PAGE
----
Hey, it’s January! This blog is getting ooold. Anyway, this post should have been written in December, but I have a lot of “looking ahead” bookish posts coming up and might as well start with this little unfinished Favourite Books Part 3. Links to the other two: Favourite Books of 2020 – Part 1 and Part 2.
1.All The Light We Cannot See by Anthony Doerr – I’d borrowed this gem from a friend and it came highly recommend and it was worth every moment spent on it. I have seen and read enough fiction around WW2 to feel compassion fatigue and a general wariness about picking up yet another formulaic designed-to-make-you-cry book. This was a breath of fresh air. The story is … – quoting the Goodreads blurb – … about a blind French girl and a German boy whose paths collide in occupied France as both try to survive the devastation of World War II.
2. The Sympathizer by Viet Thanh Nguyen – One word: genius! The Sympathizer is set at the end of the Vietnam War. As multitudes of Americans evacuate the country, our narrator is one of the locals who escape. He works for a general of the South Vietnamese army. Except… he’s actually been a North Vietnamese spy all along, a Communist sympathizer. What unfolds is a social satire of the Vietnam War, its depictions by American media, the alienation experienced by those rendered homeless, loss of identity in exile, and the Westerner’s misguided understanding of the East. It’s a comedy, tragedy and psychological thriller all rolled into one.
3. Hidden Things by Doyce Testerman – Full review here. A detective receives a mysterious phone call with some clues from her partner, and hours later, he is found dead. She sets off on a mission to find out what really happened, following the few clues left by her partner… only to be lead into a dark supernatural trap that lies waiting beneath our mundane world. It’s an American Gods meets Dresden Files kind of adventure – with shadow creatures, clowns, goblins… and could it be possible?… dragons! One of the coolest finds of the year.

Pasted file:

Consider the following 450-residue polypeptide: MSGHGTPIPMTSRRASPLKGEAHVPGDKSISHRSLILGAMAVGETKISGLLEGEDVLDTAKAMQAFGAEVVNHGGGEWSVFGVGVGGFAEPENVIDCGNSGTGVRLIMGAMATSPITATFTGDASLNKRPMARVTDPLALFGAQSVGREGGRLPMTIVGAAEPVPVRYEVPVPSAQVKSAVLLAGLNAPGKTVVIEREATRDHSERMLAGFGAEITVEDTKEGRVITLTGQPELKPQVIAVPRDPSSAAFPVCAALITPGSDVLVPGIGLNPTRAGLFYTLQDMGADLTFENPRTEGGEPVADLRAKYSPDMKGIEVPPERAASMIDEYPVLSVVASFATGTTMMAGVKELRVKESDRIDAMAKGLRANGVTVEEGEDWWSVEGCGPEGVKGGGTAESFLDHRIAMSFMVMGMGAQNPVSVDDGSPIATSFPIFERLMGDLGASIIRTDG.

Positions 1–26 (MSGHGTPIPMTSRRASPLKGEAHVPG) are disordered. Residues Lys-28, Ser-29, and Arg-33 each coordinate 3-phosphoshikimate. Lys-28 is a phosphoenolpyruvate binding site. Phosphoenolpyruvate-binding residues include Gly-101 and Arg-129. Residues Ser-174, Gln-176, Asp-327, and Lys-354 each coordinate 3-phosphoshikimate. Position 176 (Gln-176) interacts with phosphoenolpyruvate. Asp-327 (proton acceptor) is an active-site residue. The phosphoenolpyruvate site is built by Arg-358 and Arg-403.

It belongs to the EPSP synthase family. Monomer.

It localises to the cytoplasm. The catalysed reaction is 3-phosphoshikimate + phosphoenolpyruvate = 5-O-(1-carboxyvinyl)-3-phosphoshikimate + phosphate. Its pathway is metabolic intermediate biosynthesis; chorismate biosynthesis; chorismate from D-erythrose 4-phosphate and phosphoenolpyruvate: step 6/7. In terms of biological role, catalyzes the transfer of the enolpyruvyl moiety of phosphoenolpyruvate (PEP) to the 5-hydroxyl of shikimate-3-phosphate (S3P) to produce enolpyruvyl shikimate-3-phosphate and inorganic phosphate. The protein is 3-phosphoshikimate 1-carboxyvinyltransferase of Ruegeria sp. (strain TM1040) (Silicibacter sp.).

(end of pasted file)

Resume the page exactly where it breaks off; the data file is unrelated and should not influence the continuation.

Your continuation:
4. The White Zone by Carolyn Marsden – A touching, sweet story about two ten-year-old boys, growing up in Baghdad, both of them innocent spectators and soon-to-be perpetrators of communal violence, in the aftermath of the Iraq War. In early 2008, there was a snow fall in Baghdad for the first time in a hundred years (in fact, it happened again last year after more than a decade.) This story is weaved around that one event, that miracle, that while it lasted, seemed to blur out the differences that waged war in lives of these boys. The story has an uncanny depth of character, and this subtlety, both surprising for a book means for young adults.
5. First They Erased Our Name: A Rohingya Speaks by Habiburahman – Quoting the Amazon blurb – “Habiburahman was born in 1979 and raised in a small village in western Burma. When he was three years old, the country’s military leader declared that his people, the Rohingya, were not one of the 135 recognized ethnic groups that formed the eight “national races. He was left stateless in his own country. In 2016 and 2017, the government intensified the process of ethnic cleansing, and over 700,000 Rohingya people were forced to cross the border into Bangladesh.” It is a small, personal glimpse into a modern tragedy, a political horror story that is too difficult to fit into words. Unimaginable!